ACC: Clemson Tigers

ACC bowl projections: Week 3

September, 14, 2014
Sep 14
8:00
PM ET
The ACC makes no sense right now. Virginia Tech thumps Ohio State on the road, then loses to East Carolina at home. Boston College coughs up 214 rushing yards to James Conner one week, then holds USC to 20 yards on the ground the next. Georgia Tech is 3-0, but has hardly looked impressive yet. Oh, and there’s that little matter of the conference’s top two teams facing off this coming Saturday.

For now, we’re doing the best we can with a fluid situation, so fair warning that these projections are a moving target at this point in the season.

College Football Playoff: Florida State
Orange Bowl: Clemson vs. Notre Dame*
Russell Athletic Bowl: Virginia Tech
Franklin American Mortgage Music City Bowl: Pittsburgh
Belk Bowl: Duke
Hyundai Sun Bowl: Miami
New Era Pinstripe Bowl: Louisville
Military Bowl presented By Northrop Grumman: Virginia
Duck Commander Independence Bowl: North Carolina
Quick Lane Bowl: Boston College
BITCOIN St. Petersburg Bowl: Georgia Tech

*Note: Notre Dame is eligible for a bid to any ACC tie-in game unless it is selected for a New Year’s Six game, which can include playing an ACC team in the Orange Bowl.

ACC Power Rankings: Week 3

September, 14, 2014
Sep 14
2:00
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What we learned in the ACC: Week 3

September, 14, 2014
Sep 14
1:03
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Here’s what we learned in the ACC following the Week 3 slate of games. One thing we already knew -- and which the ACC proved again Saturday -- is that this can often be a befuddling league.

[+] EnlargeBrandon Smith celebration
Jeremy Brevard/USA TODAY SportsEast Carolina's stunning upset of Virginia Tech knocked the Hokies out as a College Football Playoff contender.
1. Two more ACC schools are knocked from the College Football Playoff discussion.
And that could change again by the end of next week, as No. 23 Clemson travels to No. 1 Florida State on Sept. 20. With Saturday’s results, the ACC turns its eyes to you, Clemson, Duke, Florida State and Pittsburgh. And to be honest, most aren’t considering Duke or Pitt legitimate contenders just yet, considering each school’s nonconference schedule. Virginia Tech offered hope that a Coastal team might be able to crack the playoff four, but the Hokies laid an egg in the first quarter against East Carolina and were knocked off. Considering it came a week after their big road win at Ohio State, it leaves a sour taste in ACC mouths. Louisville was loading up the hype train after a nice win against Miami in a prime-time setting, but the Cardinals’ offense was suffocated by upset-minded Virginia. Pittsburgh has a manageable schedule and would almost certainly get in if undefeated, but the Panthers don't have the look of a team destined for a spotless record just yet. So once more, the ACC is looking to you, Clemson and FSU.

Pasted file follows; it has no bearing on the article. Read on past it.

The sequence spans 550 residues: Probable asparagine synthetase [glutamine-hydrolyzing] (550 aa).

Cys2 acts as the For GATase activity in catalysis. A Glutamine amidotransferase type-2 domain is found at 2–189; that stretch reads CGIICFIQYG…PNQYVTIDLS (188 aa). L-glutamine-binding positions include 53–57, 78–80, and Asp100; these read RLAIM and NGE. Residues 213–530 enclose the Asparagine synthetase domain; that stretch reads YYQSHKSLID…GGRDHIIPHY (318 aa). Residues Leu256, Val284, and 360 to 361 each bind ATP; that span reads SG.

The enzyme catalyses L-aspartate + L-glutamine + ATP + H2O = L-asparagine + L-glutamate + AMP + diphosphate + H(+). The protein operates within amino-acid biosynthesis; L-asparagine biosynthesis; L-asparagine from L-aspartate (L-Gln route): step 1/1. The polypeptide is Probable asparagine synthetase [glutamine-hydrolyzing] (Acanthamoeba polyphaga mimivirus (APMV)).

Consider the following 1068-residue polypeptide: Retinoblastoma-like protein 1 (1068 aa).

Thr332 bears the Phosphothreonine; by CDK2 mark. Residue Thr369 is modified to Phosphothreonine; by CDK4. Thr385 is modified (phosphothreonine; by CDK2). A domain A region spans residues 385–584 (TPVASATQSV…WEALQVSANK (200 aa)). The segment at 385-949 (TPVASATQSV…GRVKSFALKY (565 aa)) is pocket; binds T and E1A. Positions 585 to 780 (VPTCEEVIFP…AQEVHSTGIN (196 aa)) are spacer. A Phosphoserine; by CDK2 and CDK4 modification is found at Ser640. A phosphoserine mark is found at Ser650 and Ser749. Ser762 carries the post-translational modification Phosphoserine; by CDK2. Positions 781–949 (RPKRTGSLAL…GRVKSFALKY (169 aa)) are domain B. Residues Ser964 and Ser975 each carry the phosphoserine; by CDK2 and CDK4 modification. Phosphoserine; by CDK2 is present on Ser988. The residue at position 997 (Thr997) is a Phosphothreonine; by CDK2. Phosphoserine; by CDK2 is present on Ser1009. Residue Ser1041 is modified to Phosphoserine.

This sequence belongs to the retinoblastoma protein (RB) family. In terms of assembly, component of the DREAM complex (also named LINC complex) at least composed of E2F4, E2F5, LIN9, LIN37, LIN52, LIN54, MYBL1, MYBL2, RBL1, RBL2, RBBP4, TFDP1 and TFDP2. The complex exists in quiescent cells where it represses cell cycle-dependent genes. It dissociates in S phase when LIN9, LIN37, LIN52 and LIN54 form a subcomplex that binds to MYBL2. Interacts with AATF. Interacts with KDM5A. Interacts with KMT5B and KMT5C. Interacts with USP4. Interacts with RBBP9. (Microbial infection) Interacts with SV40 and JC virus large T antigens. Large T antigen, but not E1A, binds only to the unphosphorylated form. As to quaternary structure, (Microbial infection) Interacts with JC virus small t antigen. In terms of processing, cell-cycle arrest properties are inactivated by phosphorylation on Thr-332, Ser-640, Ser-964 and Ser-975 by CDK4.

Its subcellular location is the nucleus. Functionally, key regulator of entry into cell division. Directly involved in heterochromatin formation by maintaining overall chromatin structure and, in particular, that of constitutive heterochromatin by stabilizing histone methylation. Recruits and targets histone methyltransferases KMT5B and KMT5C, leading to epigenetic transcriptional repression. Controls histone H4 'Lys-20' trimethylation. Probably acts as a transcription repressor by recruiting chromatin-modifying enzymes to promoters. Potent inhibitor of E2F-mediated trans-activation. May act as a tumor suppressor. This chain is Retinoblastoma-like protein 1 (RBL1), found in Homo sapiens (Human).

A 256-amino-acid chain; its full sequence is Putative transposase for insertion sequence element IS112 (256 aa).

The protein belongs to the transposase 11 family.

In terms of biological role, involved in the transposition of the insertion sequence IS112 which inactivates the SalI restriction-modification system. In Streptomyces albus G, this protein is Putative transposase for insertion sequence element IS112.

2. The ACC Coastal: 'Bring your brooms, because it’s a mess.'
Marty Huggins from “The Campaign” said it best, and there’s really no need to compound on what he said as far as the ACC Coastal goes. Following last week, it seemed Virginia Tech was the team to beat in the division. It certainly could still be that team as the East Carolina loss was out of conference, but there isn’t nearly as much confidence in the Hokies any longer. Pittsburgh was the flavor of the hour last week after a dominating win on a Friday night, but the Panthers struggled against a terrible Florida International team. Georgia Tech is 3-0 but has been less than impressive in all three wins. North Carolina hasn’t looked great, either. Right now, it is only Duke quietly taking care of business, which is what it did last season, too.

3a. Boston College was a bunch of Dudes on Saturday. So was the Virginia defense.
That is Steve Addazio’s motto for his team, and that is an apt way to describe what we saw from the Eagles against No. 9 USC. Many felt the Eagles had a chance to keep it close, but few felt they would be able to upset a USC team coming off a win at Stanford. Boston College followed the lead of its quarterback, Tyler Murphy, beating up the Trojans on the ground to the tune of 452 rushing yards. After a lopsided loss to Pittsburgh last week, it seemed Boston College was destined for a down year, but now the Eagles have the look of a bowl team. They’re not going to win the Atlantic, but that defense is nasty, and with Murphy running the option, the offense is efficient enough that this might not be the last upset the Eagles pull off in 2014.

In the aftermath of the BC win, we almost forgot the effort from Virginia, especially on the defensive side of the ball. Virginia deserves the recognition, and while it doesn’t use the same "Be A Dude" motto, you can certainly apply it to that Cavaliers defense after its performance against Bobby Petrino’s Louisville offense. All afternoon, quarterback Will Gardner was harassed and made uncomfortable. He was hit, chased and had passes batted back into his face. Eventually, Petrino turned to his backup quarterback. And just like Boston College, the Virginia offense never gave Louisville the ball back in the final minutes after forcing a Cardinals punt. If the Cavs can get any help from their offense, this is a bowl-worthy team. Good for Mike London and his team, which went winless in the ACC last season.

3b. The ACC owns prime time.
Virginia Tech last week. Boston College this week. Just let us have this one.

4. Speaking of Pitt and Georgia Tech, what do we make of their scares?